December 21, 2006

Refuge - As It Happened

The week after Thanksgiving a Tibetan teacher, Khen Rimpoche, was in Lincoln and I was able to take official vows of refuge. Carla called to give me the address at which he was staying, a furnished apartment normally let to business travelers just across from the clubhouse where the sangha meets. I was to come on Wednesday evening after dinner to take refuge. I was early, as usual, and waited in my car ten minutes because I did not want to be rude and interrupt. I found the apartment and went in through the patio door, as Carla had instructed.

Sure enough, sitting in an overstuffed chair in the living room was a Tibetan monk, complete with dark red robes, yellow sash, and mala. I had never met a Rimpoche before, or any monk or nun in any religious tradition for that mater. He smiled and bid me with a gesture to take my shoes and coat to the entrance. Two other members of my sangha were already waiting on the couch.

When I returned, he held out his hand and I gave him mine, which he clasped between the two of his. I was not sure what the etiquette was for greeting him, so I smiled and said hello and sat in the other chair. He asked my name and what it meant. Monica, I told him, meaning ‘patience’, derived from a French name. Soon Carla arrived and we took seats on the four cushions on the floor in front of his chair. He stood and rearranged his robe, and then hunted for another pillow for his chair before folding himself into it cross-legged. He seemed as unused to a chair as we were to the floor. There was a little box set up like a tiny alter on the end table next to his chair with a little doll-like Buddha made of cloth and an offering of fruit and water.

Then began the talk, and I strained to understand through his accent, though his English was good. After a few minutes, I was listening better. At first his talk seemed to ramble, covering topics I had not heard about before in relation to refuge. He spoke of the Buddha and his four qualities, the Dharma, our two opportunities (internal and external and their various types), the Sangha, the four benefits of taking refuge, and many other things which I have already forgotten. I should see if I can look it up on the internet so I can commit it to memory because it is important.

Then he led us through our vows, first explaining them in English, then showing us how to bow three times to the Buddha and three times to him as the teacher, hands held together at head, mouth, and heart before kneeling. He gave me and Donna Tibetan names. Me he called Tsetan Dolkar and spelled it so I would not forget. Then he slowly spoke, with us faltering in our repetition, through the Tibetan words syllable by syllable of our vows of refuge, repeated three times.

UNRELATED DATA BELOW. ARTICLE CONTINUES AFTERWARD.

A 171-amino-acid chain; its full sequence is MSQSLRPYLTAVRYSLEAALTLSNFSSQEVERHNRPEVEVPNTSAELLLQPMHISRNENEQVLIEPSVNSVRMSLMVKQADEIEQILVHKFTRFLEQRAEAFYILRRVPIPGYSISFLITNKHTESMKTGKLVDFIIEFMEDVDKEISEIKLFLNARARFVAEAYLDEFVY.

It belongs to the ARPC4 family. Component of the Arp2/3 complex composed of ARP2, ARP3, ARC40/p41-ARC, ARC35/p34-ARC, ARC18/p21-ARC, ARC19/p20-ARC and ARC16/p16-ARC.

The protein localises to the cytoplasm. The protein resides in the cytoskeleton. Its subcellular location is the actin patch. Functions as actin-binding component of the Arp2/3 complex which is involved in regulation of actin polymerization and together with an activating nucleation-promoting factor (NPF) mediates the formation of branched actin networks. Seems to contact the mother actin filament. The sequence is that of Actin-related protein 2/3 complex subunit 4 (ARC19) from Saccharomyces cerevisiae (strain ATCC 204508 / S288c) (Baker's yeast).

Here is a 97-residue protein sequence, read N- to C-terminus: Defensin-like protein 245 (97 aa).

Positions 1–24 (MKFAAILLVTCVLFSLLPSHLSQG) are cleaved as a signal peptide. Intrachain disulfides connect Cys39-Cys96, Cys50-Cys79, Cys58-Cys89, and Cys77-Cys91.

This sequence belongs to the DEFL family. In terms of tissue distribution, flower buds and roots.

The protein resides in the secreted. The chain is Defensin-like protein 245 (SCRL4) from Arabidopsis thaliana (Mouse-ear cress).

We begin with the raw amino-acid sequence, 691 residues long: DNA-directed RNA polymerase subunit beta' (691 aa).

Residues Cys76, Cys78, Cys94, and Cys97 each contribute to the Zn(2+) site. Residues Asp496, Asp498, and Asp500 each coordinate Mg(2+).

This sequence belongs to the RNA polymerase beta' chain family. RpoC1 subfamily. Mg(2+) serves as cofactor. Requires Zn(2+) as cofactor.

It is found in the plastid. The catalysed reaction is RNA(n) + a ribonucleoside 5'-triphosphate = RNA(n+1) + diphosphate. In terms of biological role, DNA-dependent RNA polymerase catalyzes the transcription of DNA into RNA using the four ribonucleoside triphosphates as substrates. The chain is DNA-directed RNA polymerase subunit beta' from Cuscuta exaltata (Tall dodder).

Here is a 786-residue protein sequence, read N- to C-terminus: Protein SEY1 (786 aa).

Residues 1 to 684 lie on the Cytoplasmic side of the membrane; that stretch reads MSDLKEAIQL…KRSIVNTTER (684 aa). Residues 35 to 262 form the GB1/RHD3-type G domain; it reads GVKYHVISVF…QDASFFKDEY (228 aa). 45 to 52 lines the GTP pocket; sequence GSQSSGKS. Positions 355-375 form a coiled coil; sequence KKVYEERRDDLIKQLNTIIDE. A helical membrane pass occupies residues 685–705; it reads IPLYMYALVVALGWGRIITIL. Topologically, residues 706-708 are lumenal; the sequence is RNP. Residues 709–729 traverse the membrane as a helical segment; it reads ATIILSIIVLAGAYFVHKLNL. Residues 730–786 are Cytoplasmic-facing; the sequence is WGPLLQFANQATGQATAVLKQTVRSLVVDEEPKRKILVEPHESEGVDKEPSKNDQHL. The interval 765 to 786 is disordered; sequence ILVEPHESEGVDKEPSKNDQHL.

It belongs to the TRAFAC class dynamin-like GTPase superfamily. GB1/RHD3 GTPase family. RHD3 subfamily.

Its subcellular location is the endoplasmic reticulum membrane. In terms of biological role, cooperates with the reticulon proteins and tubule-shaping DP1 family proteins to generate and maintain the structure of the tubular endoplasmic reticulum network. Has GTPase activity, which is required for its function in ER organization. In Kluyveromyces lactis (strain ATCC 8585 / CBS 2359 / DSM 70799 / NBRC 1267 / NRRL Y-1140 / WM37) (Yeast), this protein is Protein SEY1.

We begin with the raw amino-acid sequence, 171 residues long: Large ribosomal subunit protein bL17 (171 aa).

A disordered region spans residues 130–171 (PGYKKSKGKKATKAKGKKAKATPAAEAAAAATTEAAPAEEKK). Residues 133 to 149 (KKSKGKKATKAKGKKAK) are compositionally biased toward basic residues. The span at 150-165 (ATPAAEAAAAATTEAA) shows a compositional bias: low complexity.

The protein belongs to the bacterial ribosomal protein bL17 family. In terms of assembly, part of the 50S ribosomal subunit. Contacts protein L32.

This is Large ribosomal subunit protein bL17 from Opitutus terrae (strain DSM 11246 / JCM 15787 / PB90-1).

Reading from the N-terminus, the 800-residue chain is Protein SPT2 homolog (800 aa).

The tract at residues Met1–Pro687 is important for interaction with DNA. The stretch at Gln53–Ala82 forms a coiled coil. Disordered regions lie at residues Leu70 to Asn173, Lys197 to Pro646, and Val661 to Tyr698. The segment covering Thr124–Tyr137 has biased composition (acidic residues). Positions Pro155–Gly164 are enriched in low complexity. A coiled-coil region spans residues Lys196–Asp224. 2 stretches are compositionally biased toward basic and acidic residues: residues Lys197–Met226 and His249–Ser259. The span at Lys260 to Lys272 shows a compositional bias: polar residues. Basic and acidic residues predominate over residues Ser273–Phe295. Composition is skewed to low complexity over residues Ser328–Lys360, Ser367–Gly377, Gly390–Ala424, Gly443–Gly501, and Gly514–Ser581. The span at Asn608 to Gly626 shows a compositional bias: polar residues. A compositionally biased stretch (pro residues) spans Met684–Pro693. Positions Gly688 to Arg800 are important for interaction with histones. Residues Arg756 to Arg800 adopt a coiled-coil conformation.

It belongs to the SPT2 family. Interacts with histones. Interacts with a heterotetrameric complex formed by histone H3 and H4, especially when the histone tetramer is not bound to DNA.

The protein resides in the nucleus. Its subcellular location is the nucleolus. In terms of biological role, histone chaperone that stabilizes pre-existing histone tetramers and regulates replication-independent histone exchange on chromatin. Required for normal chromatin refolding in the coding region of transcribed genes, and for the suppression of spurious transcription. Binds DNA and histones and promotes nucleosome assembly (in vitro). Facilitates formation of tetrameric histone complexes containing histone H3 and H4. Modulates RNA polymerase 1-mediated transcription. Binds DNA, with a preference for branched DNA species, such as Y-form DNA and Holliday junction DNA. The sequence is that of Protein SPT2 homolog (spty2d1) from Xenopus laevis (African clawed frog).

When this was done, he returned again to the topics he had covered earlier and I shifted nervously. There was a pregnant pause when he waited for us to fill in the four qualities of the Buddha. I wished he had told us there would be a test! I was concentrating to make out the words through his accent, and I hadn’t tried to commit the content to memory. Between the four of us, we managed to do alright.

By the time the ‘official’ stuff was finished, I was very cold from sitting right next to the patio door, and very stiff and pained from trying to sit up straight on a cushion on the floor. But I was happy. Rimpoche gave each of us a white ‘kata’ scarf and a little red string blessed by the Dalai Lama, which he tied around our necks. He also gave us a picture of himself with the Dalai Lama. I understand having photos of one’s teacher for one’s shrine is important in Tibetan Buddhism, even though it seems odd to me as a Westerner. Dean, from the sangha had brought his camera and set it up to take a photograph. We rearranged some furniture and the girls squeezed onto the couch with Rimpoche. Dean pushed the delay button and sat on the floor before us. I hope the picture turned out okay, though I’ve not seen it yet.

We fetched out coats and hats and prepared to leave. I stopped to ask Rimpoche what Tsetan Dolkar meant. Tsetan means ‘long lived’ and it sounds like a fairly standard name. I had heard it mentioned as part of Rimpoche’s full name. He gave it to Donna as well and Carla already had Tsetan included in her Tibetan name. Dolkar meant ‘white Tara,’ Tara being the chief (and only, I think) female bodhisattva, or deity/saint, in the Tibetan cannon. He said she stood for liberation. We made our farewells and stopped briefly outside to confirm that we would see each other at the public lecture on Friday.

I was, and am, happy and grateful to have received such teaching and I only wish I could remember it all.

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